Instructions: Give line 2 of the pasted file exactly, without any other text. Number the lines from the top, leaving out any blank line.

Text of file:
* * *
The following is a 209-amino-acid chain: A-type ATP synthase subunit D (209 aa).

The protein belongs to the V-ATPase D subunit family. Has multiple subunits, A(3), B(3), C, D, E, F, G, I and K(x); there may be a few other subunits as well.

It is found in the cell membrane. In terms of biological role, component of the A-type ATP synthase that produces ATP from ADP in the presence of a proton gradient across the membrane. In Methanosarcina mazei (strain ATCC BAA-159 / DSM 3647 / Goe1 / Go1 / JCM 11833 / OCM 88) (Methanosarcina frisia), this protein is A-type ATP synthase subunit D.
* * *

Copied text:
The protein belongs to the V-ATPase D subunit family. Has multiple subunits, A(3), B(3), C, D, E, F, G, I and K(x); there may be a few other subunits as well.